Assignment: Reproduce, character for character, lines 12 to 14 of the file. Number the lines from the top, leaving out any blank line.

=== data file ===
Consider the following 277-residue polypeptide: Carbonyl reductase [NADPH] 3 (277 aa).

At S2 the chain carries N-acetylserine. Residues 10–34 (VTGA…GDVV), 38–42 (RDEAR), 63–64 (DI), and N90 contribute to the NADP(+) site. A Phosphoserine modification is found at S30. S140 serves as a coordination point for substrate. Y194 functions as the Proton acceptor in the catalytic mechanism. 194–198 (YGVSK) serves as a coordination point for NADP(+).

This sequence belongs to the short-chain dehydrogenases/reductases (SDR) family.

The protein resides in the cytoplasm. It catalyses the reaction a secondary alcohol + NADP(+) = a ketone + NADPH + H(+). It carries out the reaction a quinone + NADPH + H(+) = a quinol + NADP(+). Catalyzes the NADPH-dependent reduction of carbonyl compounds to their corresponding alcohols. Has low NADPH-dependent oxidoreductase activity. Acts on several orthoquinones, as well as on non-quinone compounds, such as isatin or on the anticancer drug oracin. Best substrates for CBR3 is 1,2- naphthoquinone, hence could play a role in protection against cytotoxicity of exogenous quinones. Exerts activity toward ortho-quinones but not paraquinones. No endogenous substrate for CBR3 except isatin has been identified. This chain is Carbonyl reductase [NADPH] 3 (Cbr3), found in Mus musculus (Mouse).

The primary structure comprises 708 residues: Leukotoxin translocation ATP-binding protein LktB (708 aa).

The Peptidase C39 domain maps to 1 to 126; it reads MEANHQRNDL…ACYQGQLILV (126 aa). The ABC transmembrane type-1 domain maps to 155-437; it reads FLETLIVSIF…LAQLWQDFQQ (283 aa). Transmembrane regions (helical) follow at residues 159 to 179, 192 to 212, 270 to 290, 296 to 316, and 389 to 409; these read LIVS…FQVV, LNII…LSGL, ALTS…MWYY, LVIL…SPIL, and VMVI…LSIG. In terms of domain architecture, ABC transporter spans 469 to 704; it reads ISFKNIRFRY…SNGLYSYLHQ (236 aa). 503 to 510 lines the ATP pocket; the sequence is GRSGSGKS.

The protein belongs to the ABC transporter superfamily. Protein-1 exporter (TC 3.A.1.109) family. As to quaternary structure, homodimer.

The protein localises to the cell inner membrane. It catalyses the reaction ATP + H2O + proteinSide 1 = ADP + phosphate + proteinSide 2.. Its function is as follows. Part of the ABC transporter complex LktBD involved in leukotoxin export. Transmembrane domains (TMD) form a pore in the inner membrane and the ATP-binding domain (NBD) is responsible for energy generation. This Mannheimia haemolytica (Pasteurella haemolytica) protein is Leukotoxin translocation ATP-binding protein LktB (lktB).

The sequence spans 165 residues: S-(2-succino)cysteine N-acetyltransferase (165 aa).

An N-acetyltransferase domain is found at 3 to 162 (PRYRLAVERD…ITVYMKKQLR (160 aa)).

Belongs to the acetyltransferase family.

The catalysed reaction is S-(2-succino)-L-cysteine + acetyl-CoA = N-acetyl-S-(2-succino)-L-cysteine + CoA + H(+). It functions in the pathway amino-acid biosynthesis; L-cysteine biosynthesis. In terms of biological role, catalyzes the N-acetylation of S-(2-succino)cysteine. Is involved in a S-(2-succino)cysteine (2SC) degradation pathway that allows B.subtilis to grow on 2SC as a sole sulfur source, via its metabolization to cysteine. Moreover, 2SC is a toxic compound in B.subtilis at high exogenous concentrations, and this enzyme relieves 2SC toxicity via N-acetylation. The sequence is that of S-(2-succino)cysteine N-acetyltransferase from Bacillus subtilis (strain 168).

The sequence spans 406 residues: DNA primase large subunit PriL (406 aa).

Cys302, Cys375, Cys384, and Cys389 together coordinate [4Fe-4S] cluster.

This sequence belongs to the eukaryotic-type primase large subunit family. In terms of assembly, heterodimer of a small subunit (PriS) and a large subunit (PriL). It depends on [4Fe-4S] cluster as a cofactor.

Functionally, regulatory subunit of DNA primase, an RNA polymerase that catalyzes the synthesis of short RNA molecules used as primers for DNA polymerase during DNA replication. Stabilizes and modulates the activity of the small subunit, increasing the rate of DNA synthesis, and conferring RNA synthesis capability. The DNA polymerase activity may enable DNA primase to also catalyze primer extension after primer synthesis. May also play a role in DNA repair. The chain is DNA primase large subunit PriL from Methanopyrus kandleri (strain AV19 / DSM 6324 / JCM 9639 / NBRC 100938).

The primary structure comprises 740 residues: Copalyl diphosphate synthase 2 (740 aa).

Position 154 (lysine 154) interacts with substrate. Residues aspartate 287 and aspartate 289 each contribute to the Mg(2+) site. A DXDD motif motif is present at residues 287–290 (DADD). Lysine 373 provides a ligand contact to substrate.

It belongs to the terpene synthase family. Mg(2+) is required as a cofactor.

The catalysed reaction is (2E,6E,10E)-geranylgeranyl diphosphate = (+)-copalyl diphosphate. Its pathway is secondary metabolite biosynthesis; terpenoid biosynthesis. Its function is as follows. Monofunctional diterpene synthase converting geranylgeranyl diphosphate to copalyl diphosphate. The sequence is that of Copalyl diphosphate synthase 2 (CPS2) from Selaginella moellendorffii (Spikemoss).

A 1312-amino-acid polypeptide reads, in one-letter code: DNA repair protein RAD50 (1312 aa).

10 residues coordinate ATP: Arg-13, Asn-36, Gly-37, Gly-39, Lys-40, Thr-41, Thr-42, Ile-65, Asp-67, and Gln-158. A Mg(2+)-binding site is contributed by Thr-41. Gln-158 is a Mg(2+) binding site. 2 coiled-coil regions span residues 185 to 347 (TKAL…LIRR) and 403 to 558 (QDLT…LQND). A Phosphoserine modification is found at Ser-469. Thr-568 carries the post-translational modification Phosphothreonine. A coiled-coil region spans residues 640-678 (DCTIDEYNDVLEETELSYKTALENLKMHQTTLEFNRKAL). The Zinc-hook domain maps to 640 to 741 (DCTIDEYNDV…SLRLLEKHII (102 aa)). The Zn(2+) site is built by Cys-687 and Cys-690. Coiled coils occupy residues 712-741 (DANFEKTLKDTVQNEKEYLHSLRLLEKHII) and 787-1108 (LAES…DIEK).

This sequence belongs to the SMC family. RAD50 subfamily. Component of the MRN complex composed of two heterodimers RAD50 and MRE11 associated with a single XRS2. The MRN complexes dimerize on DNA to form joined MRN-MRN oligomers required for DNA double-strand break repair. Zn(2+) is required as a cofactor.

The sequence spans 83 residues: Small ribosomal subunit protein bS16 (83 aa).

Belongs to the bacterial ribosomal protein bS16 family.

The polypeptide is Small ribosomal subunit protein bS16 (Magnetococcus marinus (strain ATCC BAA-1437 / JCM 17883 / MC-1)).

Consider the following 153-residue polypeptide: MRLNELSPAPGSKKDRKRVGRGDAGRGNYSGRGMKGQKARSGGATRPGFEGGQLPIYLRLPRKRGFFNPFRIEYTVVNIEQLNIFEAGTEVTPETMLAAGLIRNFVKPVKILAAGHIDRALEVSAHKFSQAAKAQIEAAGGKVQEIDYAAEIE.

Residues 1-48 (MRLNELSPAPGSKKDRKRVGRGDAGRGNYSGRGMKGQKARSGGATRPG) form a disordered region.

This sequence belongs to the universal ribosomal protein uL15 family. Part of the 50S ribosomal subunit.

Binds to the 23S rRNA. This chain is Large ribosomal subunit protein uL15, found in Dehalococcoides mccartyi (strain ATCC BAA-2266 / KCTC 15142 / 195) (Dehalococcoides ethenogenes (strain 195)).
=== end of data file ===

The catalysed reaction is S-(2-succino)-L-cysteine + acetyl-CoA = N-acetyl-S-(2-succino)-L-cysteine + CoA + H(+). It functions in the pathway amino-acid biosynthesis; L-cysteine biosynthesis. In terms of biological role, catalyzes the N-acetylation of S-(2-succino)cysteine. Is involved in a S-(2-succino)cysteine (2SC) degradation pathway that allows B.subtilis to grow on 2SC as a sole sulfur source, via its metabolization to cysteine. Moreover, 2SC is a toxic compound in B.subtilis at high exogenous concentrations, and this enzyme relieves 2SC toxicity via N-acetylation. The sequence is that of S-(2-succino)cysteine N-acetyltransferase from Bacillus subtilis (strain 168).

The sequence spans 406 residues: DNA primase large subunit PriL (406 aa).

Cys302, Cys375, Cys384, and Cys389 together coordinate [4Fe-4S] cluster.